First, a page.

There are a lot of singles resources out there that I'd love to connect people to (e.g., the Relationship Coaching Institute, the Relationship Research Institute, websites like AskMen for men, and even astrological sites (e.g., this, this, and that, but I love this one), but my biggest problem with most singles guides, singles advice, etc., is that it's directed more towards how to have a sex with or pick up a girl or guy as opposed to have to get into a relationship with someone (especially with guy's advice). There are all these games, and systems, and whatnot, but I don't think any of it really matters. Because if you're looking for how to pick up chicks or guys, you're really in the wrong place. That's not really my goal, and helping someone get laid is DEFINITELY not what this blog is about.
|Sorry to disappoint you Quagmire|
I will be introducing some little things that deal with the first point over the next few weeks, but as far as the second goes, let's just have a brief introduction into compatibility 101. First of all, what is it?
Compatibility (noun): 1: Capable of existing together in harmony (compatible theories, compatible people)... Example: Two people with compatible personalities. Origin: Middle English, from Medieval Latin: compatibilis, literally: sympathetic, from Late Latin: compati. First Known Use: 15th century. Synonyms: Agreeable, amicable, harmonious, congenial, frictionless, kindred, unanimous, united. Antonyms: Disagreeable, discordant, disharmonious, disunited, incompatible, inharmonious, uncongenial" (Thanks Webster).
Wikipedia has a pretty basic overview of interpersonal compatibility, but it is a really important concept that is often overlooked entirely, or in the case of the Arab world/Lebanon, is reduced down to the same religion, sect, social class, geographic location, or similar family backgrounds. But regardless of where you're from, compatibility is important, both for couples and singles.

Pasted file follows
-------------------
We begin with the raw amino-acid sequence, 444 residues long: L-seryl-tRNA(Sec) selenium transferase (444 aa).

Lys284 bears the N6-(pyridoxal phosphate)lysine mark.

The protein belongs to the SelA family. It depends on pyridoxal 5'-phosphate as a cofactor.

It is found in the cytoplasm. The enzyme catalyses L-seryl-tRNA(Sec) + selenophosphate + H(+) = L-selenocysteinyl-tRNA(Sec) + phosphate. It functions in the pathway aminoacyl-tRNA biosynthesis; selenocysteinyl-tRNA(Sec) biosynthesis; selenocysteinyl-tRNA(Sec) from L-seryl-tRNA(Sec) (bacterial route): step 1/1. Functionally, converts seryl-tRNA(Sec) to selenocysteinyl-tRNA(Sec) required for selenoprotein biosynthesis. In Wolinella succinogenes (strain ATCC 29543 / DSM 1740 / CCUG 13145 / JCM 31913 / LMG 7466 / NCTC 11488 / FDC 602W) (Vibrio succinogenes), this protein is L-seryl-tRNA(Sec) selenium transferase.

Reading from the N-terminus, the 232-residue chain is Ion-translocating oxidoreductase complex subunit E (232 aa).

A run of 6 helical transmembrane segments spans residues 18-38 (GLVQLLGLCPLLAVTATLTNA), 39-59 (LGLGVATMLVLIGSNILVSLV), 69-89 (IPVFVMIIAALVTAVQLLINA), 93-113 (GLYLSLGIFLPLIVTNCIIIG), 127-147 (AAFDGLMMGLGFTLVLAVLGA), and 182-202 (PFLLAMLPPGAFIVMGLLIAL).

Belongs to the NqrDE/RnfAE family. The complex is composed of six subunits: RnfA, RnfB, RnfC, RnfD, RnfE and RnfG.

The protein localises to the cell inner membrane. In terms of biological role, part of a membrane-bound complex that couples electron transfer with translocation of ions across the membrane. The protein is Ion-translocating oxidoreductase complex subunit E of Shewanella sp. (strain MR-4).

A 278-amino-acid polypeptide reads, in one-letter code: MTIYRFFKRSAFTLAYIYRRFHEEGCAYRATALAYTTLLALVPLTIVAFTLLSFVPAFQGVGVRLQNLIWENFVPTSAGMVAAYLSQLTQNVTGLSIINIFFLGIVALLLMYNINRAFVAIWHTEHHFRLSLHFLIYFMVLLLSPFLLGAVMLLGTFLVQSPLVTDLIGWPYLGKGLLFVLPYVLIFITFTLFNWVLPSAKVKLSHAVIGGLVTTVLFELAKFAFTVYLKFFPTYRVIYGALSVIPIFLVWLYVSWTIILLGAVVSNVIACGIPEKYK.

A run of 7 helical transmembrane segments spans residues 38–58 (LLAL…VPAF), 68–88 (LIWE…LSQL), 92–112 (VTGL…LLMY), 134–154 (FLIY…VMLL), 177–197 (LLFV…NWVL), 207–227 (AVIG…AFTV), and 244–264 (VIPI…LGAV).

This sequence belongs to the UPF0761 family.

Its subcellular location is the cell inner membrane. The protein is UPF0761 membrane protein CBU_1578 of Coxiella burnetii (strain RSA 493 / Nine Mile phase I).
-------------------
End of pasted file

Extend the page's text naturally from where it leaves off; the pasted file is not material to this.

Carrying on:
These are a wide range of questions, but I just wanted to illustrate things many people don't ask themselves or the people they are potentially going to be in a relationship with. Or if people know what they value, they don't necessarily know how "put their finger on it" as to what they are trying to tell themselves (i.e., that this is important to finding someone who I am compatible with).
|Probably not gonna work...|
I'll be talking more about compatibility later, and by no means am I trying to make you paranoid about it, but DO be more aware that there is more to meeting someone and maintaining a relationship than attraction (Duh, I know...).
Dijkstra, Pieternel, and Dick P. H. Berelds. 2008. "Do People Know What They Want: A Similar or Complementary Partner?" Evolutionary Psychology, 6(4): 595-602.
Huston, Ted L., and Renate M. Houts. 1998. "The Psychological Infrastructure of Courtship and Marriage: The Role of Personality and Compatibility in Romantic Relationships." Pp. 114-151 in The Developmental Course of Marital Dysfunction, edited by Thomas N. Bradbury. New York, NY: Cambridge University Press.
Lutz-Zois, Catherine J., Angela C. Bradley, Jennifer L. Mihalik, and Erika R. Moorman-Eavers. 2006. "Perceived Similarity and Relationship Success Among Dating Couples: An Idiographic Approach. Journal of Social and Personal Relationships, 23(6): 865-880.
Sprecher, Susan. 1998. "Insiders' Perspectives on Reasons for Attraction to a Close Other." Social Psychological Quarterly, 61(4): 287-300.
Winch, Robert F. 1967. "Another Look at the Theory of Complementary Needs in Mate-Selection." Journal of Marriage and Family, 29(4): 756-762.
----. 1958. Mate-Selection: A Study of Complementary Needs. Oxford, UK: Harper.
----. 1955. "The Theory of Complementary Needs in Mate-Selection: Final Results on the Test of the General Hypothesis." American Sociological Review, 20(5): 552-555.